In The French Style (1963) Movie Script

I said you were right not to want to go in.
It isn't worth the trouble.
The pictures are awful and
the people are worse.
If it wasn't my duty, I would never
come to one of these things.
Your duty? Are you a critic?
No, I am the brother of the artist.
Do you want to meet him?
He is not worth meeting,
though, I assure you.
(CHUCKLES) I'll take your word for it.
Are you really interested in paintings?
In a way.
Would you like to see a beautiful painting?
Not like these, these
neurotic monkey-scratches.
Yes, if it's not too far.
Ten minutes from here.
Come. I have transportation.
What do you think?
I hate it. What?
Because I am a painter myself.
And I know I'll never be able
to paint anything as good.
In that case, I will take you to dinner.
Do you always drink
Coca-Cola with your dinner?
No, not always.
Why? Does it displease you?
Well, it sort of reminds me of Chicago.
You do not wish to be reminded of Chicago?
Not at the moment.
Do you always drink wine with your dinner?
Well, since I came to France.
Alcohol is the curse of France.
Wine has reduced this country
to a second-rate power.
Oh. Don't let me embarrass you.
Drink if you wish.
Well, I don't want to be reduced
to a second-rate power.
Now you're making fun of me.
Only a little.
How long have you been in Paris?
Six months.
How much longer do you intend to stay?
Another six months.
Then the money runs out.
I've been studying you all
through dinner and...
Couldn't we speak French?
Every time I say two words in French
to anybody in this country,
they break immediately into English.
I'll never learn the language this way.
If you wish.
I'm sorry. You go too fast.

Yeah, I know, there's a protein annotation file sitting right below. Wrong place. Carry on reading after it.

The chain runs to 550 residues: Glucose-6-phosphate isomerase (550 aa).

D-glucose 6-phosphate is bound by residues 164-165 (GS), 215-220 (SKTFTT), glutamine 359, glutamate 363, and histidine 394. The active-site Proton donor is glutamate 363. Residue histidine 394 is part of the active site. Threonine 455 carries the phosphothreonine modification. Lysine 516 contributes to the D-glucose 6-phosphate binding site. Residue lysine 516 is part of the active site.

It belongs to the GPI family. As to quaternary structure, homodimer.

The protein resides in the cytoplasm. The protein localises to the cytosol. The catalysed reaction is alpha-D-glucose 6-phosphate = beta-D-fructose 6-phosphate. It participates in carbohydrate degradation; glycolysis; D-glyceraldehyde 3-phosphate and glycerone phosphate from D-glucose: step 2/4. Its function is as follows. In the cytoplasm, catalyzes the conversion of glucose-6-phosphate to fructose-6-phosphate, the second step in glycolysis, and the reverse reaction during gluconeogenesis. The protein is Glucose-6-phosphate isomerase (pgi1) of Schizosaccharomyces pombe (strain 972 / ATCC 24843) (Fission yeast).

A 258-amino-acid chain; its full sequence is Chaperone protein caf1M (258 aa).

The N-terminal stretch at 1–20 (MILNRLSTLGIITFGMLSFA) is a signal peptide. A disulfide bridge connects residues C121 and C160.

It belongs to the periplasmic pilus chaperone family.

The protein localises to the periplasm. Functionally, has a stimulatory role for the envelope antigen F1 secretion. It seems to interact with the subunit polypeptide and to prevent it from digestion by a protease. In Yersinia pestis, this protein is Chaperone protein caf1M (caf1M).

I said, I have been studying
you all through dinner,
and I have some good advice to offer you.
What's that?
Leave Paris, leave France
as soon as possible.
Well, that isn't very
hospitable, I must say.
Let me warn you.
It is difficult enough to
be a French girl in Paris.
To be an American girl is impossible.
Paris is a city with a hard heart.
It is a factory for the production
of egotists and cynics.
If I had any power over you, I
would send you away tomorrow.
What about you? You're here.
A man is different.
Even so, when I'm finished with my
studies, I'm getting out as soon as I can.
Where are you going to go?
Mmm, in Africa, Asia, South America.
I am going to be an engineer.
I intend to build dams
and bridges and roads
in the jungle, in the desert,
in the wildest mountains,
away from all this
chi-chi, all this gossip,
all this money-making and playing politics.
Have I convinced you?
Are you taking the first
plane tomorrow morning?
That means I can take you
to dinner tomorrow night.
I'm afraid I can't ask you in.
Our landlady doesn't allow us to
bring men into the apartment.
How wise she is!
I now say goodnight. Oh.
Well, goodnight.
Till tomorrow.
But tell your brother I hope
his show's a great success.
You're wrong to encourage him.
May I ask you a question?
Yes. What?
How old are you?
I trust you do not object to
going out with older men.
Because I'm 21.
Please don't get killed on the way home.
I shall drive like an old
lady with rheumatism.
I promise you.
Why did you do that?
Because it's Sunday.
Don't ever do anything like that again.
Why not?
Because it's too much the way Anglo-Saxons
believe French people behave in public.
Come on, let's get out of here.
Hey, you,
I don't like the look of
the back of your neck.
What's the matter with it?
It's frowning.
That's better.
Will people be able to see that
I was in love while the
picture was being painted?
If you keep on talking, all
they'll be able to see
is that I never got the mouth right.
How does my face look
when I say, "I love you"?
Or maybe it looks better in French.
Je t'aime.
Does that help?
Were you ever in love?
Of course, that's a lie.
But it's nice of you to say so.
Guy, why don't you ever introduce
me to any of your friends?
Because they are vastly boring.
At least your family.
Equally vastly boring.
Are you making me look
intelligent and uncompromising?
Is that how you want to look?
I'll do my best.
Tell me something. What?
Are you surprised that in all the
three months I've known you,
I have never tried...
I have never tried to seduce you?
I believe in love and fidelity.
I am past all that cheap
adolescent promiscuity.